2. It's more likely that the long-suffering recipient of your note will actually take action

We can change the stories we tell ourselves.

Introducing The Marketing Seminar

Can you make change happen?

For the last five months, I’ve been hard at work at something you might be interested in.

The full details are here. The video explains what we're building together.

Enrollment is open today, and closes on May 11th. The Seminar begins now and the discussion board will be open for the next six months.

Seats are first come, first served. I hope you’ll check out all the details. If you use the coupon code READY before end of day on May 5th, you’ll save $70 on the cost of enrollment.

Let's go.

When we understand

Modern marketing, the craft of getting ideas to spread, has split.

On one side are the roboticists. They test and measure and do what works. They do it with no interest in how people decide or what they believe or what story they tell themselves. Instead, they treat the human as an ant in an ant farm, a robot that does this or that. They're behaviorists.

On the other are those that seek to get to the heart of what makes us human. These marketers know that fear, shame, desire for gain and culture are the quartet that drive just about every decision. They know that Milton Friedman and Ayn Rand couldn't have been more wrong, and that truly understanding our narratives is the essence of doing work that matters, that connects, and that spreads.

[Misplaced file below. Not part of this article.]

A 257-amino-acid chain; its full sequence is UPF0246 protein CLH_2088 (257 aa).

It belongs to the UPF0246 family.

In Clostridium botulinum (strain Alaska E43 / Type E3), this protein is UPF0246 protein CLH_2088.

There are ever more tools for folks who do the former, but the problem is that this is work that gets easier to automate and easier to hire for.

On the other hand, the ranks of people who understand, who understand well enough to lead, to decide and most of all, to see... there are never enough of these people doing the work that matters.

It takes patience and effort (but not focus groups) to develop this empathy. It's worth it.

[I've built a new course around this idea. Look for the details tomorrow.]

The thing about bananas

About half of all the bananas consumed worldwide come from the same tree.

Not the same type of tree. The very same tree. The Cavendish, which has no seeds, is propagated by grafting or cloning. Which means that they're all identical. If you're a mass marketer, pushing everyone to expect and like the very same thing, a thing with no variation and little surprise, this is good news indeed.

Until, of course, a fungus comes along and wipes out the entire monoculture.

It's tempting to want all your bananas to be the same. To have all your employees be clones of one another, your products to be indistinguishable commodities, each conforming to the dominant narrative of the day.